Were there any Noise artists you contacted who declined to comment or participate, or alternatively, any you just could not find?
David: In the “could not find” department was members of Dark Avenger, who appeared on the Death Metal compilation. Even with the help of the Internet, I could not track any of them down. Same goes for members of S.A.D.O. and V2, two of the label’s more rock-oriented bands. Only two people outright turned me down for participation: Rod Smallwood, who, obviously is Iron Maiden’s manager, but also started to manage Helloween while they were on Noise. I was told Rod does not do any non-Iron Maiden-related press, which is understandable. The other was Tairrie B., who used to front Manhole and Tura Satana. Tairrie didn’t feel right participating in a book that included Karl-Ulrich Walterbach, which was a bummer, but again, I respect her wishes. Outside of those two, all of the key players participated. I got extremely lucky!
Was Karl Walterbach a bit skeptical to have an American write the story of a German label?
David: Of course. Plus, Karl didn’t know me from the next guy on the street when I initially approached him in 2013. Karl turned me down several times, so after putting together a proposal on how the book was to be created, he agreed. He wanted to be sure he had a proper platform to tell his side of the story and I wanted to ensure all of his bands were represented. Once we agreed on that, we got started in March 2014. But to your point, I’m 34 and American. I wasn’t around during Noise’s heyday, so some people outside of Karl were skeptical of me writing a book about a German label that had mostly German bands. I’d done quite a bit of homework on the label and its bands, so hopefully the book shows I know what I’m talking about…fingers crossed there!
Were there any big surprises or revelations that shocked you?
David: What surprised and/or shocked me the most was how the 1990 Helloween/EMI court case killed Karl’s passion for the music industry. Up until that point, he loved running the label. He loved signing bands and watching them develop. Once he got bogged down with a never-ending parade of lawyers and legalities, he started to hate everything the music industry represented. He saw himself as the little guy going after the big guys, which was the major labels of the time. He and Modern Music (Noise’s parent company) were ultimately successful in the court case, but the damage was done. It sapped Karl of his passion for running the label and that’s when Noise’s gradual descent began.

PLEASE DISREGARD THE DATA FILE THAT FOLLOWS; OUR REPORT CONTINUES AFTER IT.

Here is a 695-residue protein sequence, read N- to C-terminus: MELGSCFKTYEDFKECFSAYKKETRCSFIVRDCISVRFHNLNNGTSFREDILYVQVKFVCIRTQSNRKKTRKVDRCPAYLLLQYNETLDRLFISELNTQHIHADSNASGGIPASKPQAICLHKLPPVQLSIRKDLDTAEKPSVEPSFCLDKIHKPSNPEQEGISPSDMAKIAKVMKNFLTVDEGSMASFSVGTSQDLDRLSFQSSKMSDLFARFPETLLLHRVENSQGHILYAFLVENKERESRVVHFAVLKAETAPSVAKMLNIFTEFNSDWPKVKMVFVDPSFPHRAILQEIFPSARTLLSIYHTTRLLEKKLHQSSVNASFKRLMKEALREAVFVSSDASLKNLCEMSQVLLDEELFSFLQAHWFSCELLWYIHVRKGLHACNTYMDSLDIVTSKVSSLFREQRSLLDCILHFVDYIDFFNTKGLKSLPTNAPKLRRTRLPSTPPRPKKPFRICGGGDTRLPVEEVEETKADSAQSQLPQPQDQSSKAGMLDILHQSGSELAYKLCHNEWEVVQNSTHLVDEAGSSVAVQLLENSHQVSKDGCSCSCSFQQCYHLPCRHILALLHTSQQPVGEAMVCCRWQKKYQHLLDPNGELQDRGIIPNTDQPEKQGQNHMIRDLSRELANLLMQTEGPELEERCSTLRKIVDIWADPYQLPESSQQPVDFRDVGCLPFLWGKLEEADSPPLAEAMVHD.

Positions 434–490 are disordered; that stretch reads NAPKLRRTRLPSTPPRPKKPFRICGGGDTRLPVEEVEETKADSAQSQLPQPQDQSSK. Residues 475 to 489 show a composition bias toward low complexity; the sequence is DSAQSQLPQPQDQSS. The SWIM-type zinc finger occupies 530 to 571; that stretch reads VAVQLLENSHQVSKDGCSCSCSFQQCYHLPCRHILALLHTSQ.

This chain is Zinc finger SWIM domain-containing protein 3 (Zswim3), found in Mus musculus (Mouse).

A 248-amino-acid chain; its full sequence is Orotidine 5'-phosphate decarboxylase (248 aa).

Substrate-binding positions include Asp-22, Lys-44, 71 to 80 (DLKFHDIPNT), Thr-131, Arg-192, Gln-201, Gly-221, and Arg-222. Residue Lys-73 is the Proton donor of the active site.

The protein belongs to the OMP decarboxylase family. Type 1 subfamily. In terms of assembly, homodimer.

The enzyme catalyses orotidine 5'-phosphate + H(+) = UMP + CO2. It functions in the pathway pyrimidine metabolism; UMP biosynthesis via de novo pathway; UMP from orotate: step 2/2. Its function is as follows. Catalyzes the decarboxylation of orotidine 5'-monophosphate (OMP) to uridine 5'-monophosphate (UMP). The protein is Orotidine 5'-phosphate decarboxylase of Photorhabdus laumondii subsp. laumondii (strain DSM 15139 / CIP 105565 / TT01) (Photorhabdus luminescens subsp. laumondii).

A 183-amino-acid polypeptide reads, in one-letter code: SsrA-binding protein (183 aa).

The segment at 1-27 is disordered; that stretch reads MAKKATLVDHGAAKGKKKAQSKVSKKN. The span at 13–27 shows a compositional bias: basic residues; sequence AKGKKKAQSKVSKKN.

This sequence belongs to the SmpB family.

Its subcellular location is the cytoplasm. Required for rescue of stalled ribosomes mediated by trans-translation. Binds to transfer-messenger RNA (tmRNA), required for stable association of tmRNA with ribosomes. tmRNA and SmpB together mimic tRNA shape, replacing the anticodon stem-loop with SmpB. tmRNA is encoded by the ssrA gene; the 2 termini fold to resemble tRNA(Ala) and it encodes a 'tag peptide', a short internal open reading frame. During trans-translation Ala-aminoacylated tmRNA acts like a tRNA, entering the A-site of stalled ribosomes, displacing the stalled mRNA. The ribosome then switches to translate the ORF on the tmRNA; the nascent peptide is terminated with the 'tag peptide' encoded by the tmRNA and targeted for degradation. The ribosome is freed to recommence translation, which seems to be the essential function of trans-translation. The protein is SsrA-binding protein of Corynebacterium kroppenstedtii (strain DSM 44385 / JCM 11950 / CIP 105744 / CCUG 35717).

As a fan, how much of the Noise catalogue do you own?
David: [Turns around and looks at his CD collection] I have probably anywhere from 50-75 Noise releases, perhaps more. I have all of the major/key releases and have started working on tracking down some of the label’s lesser-known albums. They’re a bit hard to find and pricy, though.
What in your estimation is the rarest Noise release?
David: Some of the label’s very early releases like Ballantinez or S.A.D.O. are really tough to track down. It’s unknown how many copies Noise pressed of each release, but since they were bands that had a very limited amount of success, it’s unlikely they made it to their second pressing. Even you, Josh, asking about the cassette version of Tankard’s Alien EP makes it pretty rare. Not even their manager, Buffo, knows if it exists!
How long did it take to complete the Noise discography?
David: Months. I was provided a print-out of the last documented Noise Records discography from around 2000. I mean, it was literally the exact print-out the label used for keeping track of their releases. So I took that and typed it up, but there were tons of gaps. My German publisher Matthias Mader of Iron Pages requested I fill in the blanks, so that took quite a bit of time. Even looking at it now, there are still some gaps. Hopefully no true hardcore collector reams me out for not having the exact, final discography.
What has reception been for Damn The Machine been like?
David: So far it has been positive, although we’re still pretty early into the process. Once people have read the entire book, I’ll be curious to hear what they think. As a first-time author, there’s certainly a bit of anxiousness in getting the opinion of others. But, it’s nice to find people are interested in the book. Karl and Noise certainly left a lasting impression.
Do you have any plans to write another Metal released book? If yes, can we have a hint to the topic?
David: Absolutely. It will be about a band; I don’t know if I could handle doing a book about another record company ha-ha. Some hints: It will either be a Swedish or German band 😉